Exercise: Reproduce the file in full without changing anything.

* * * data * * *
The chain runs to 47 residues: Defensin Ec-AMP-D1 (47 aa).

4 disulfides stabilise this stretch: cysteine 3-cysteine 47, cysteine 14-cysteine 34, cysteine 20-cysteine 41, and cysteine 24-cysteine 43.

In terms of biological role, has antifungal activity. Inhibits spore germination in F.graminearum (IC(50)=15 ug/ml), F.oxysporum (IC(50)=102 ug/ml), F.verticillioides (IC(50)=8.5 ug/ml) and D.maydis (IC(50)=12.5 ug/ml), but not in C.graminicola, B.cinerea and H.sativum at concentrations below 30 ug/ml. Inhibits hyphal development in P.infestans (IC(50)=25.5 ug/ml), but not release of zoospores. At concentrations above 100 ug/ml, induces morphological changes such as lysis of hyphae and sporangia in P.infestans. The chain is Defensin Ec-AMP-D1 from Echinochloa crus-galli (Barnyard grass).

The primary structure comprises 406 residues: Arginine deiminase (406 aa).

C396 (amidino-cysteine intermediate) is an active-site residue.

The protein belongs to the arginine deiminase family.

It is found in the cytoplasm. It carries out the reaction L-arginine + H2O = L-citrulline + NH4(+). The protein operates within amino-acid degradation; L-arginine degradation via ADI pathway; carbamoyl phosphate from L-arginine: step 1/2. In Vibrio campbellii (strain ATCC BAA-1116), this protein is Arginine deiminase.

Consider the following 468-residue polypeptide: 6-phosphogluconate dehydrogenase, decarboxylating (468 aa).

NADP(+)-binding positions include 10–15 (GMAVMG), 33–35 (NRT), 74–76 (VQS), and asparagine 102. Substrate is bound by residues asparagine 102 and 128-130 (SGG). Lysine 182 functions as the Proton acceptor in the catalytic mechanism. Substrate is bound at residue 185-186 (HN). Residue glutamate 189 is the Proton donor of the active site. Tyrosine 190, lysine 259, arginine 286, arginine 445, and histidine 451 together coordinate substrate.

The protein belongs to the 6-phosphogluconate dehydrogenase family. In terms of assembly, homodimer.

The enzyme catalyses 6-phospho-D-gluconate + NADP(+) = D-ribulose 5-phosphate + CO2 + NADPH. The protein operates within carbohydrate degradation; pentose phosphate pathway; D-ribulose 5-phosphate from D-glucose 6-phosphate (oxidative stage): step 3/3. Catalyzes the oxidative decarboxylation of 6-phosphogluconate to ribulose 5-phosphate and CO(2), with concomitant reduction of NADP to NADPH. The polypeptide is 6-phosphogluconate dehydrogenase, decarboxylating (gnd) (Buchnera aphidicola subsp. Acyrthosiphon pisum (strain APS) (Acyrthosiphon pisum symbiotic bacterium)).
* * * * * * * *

The chain runs to 47 residues: Defensin Ec-AMP-D1 (47 aa).

4 disulfides stabilise this stretch: cysteine 3-cysteine 47, cysteine 14-cysteine 34, cysteine 20-cysteine 41, and cysteine 24-cysteine 43.

In terms of biological role, has antifungal activity. Inhibits spore germination in F.graminearum (IC(50)=15 ug/ml), F.oxysporum (IC(50)=102 ug/ml), F.verticillioides (IC(50)=8.5 ug/ml) and D.maydis (IC(50)=12.5 ug/ml), but not in C.graminicola, B.cinerea and H.sativum at concentrations below 30 ug/ml. Inhibits hyphal development in P.infestans (IC(50)=25.5 ug/ml), but not release of zoospores. At concentrations above 100 ug/ml, induces morphological changes such as lysis of hyphae and sporangia in P.infestans. The chain is Defensin Ec-AMP-D1 from Echinochloa crus-galli (Barnyard grass).

The primary structure comprises 406 residues: Arginine deiminase (406 aa).

C396 (amidino-cysteine intermediate) is an active-site residue.

The protein belongs to the arginine deiminase family.

It is found in the cytoplasm. It carries out the reaction L-arginine + H2O = L-citrulline + NH4(+). The protein operates within amino-acid degradation; L-arginine degradation via ADI pathway; carbamoyl phosphate from L-arginine: step 1/2. In Vibrio campbellii (strain ATCC BAA-1116), this protein is Arginine deiminase.

Consider the following 468-residue polypeptide: 6-phosphogluconate dehydrogenase, decarboxylating (468 aa).

NADP(+)-binding positions include 10–15 (GMAVMG), 33–35 (NRT), 74–76 (VQS), and asparagine 102. Substrate is bound by residues asparagine 102 and 128-130 (SGG). Lysine 182 functions as the Proton acceptor in the catalytic mechanism. Substrate is bound at residue 185-186 (HN). Residue glutamate 189 is the Proton donor of the active site. Tyrosine 190, lysine 259, arginine 286, arginine 445, and histidine 451 together coordinate substrate.

The protein belongs to the 6-phosphogluconate dehydrogenase family. In terms of assembly, homodimer.

The enzyme catalyses 6-phospho-D-gluconate + NADP(+) = D-ribulose 5-phosphate + CO2 + NADPH. The protein operates within carbohydrate degradation; pentose phosphate pathway; D-ribulose 5-phosphate from D-glucose 6-phosphate (oxidative stage): step 3/3. Catalyzes the oxidative decarboxylation of 6-phosphogluconate to ribulose 5-phosphate and CO(2), with concomitant reduction of NADP to NADPH. The polypeptide is 6-phosphogluconate dehydrogenase, decarboxylating (gnd) (Buchnera aphidicola subsp. Acyrthosiphon pisum (strain APS) (Acyrthosiphon pisum symbiotic bacterium)).